1.    “They went so far as to categorize all kinds of good that flow from charity towards the neighbour, that is, to categorize all in whom good was present. In doing so they made many distinctions to which they gave names, calling them the poor, the wretched, the oppressed, the sick, the naked, the hungry, the thirsty, the prisoners or those in prison, the. sojourners, the orphans, and the widows. Some they also called the lame, the blind, the deaf, the dumb, and the maimed, and many other names besides these.

2.    “It was in accordance with this kind of teaching that the Lord spoke in the Old Testament Word, and it explains why such expressions occur so frequently there….

3.    “This is why those names have quite a different meaning in the internal sense.

F.    AC 3419:3 Who at the present day knows what charity is which is devoid of all self-regard and repudiates all self-interest?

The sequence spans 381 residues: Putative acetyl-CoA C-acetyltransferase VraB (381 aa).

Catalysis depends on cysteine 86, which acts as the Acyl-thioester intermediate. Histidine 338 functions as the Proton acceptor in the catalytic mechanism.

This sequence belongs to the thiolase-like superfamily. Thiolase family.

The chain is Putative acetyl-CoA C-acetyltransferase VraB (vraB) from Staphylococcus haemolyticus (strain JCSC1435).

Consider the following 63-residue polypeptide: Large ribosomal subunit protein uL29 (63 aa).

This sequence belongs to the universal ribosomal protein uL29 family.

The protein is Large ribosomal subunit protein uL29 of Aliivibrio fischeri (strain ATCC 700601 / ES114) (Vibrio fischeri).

1.    “Who knows what is meant by the neighbour – that individual persons are meant who are to be treated each one differently according to the nature and amount of good that resides with him? Thus good itself is meant, and therefore in the highest sense the Lord Himself….

2.    “And because there is no knowledge of what charity is and of what is meant by the neighbour, there is no knowledge of who are really meant in the Word by the poor, the wretched, the needy, the sick, the hungry and thirsty, the oppressed, widows, orphans, captives, the naked, strangers, the blind, the deaf, the lame, the maimed, and others such as these.

3.    “Yet the matters of doctrine which existed with the Ancients taught who each of these really was and to which category of the neighbour and so of charity each belonged.”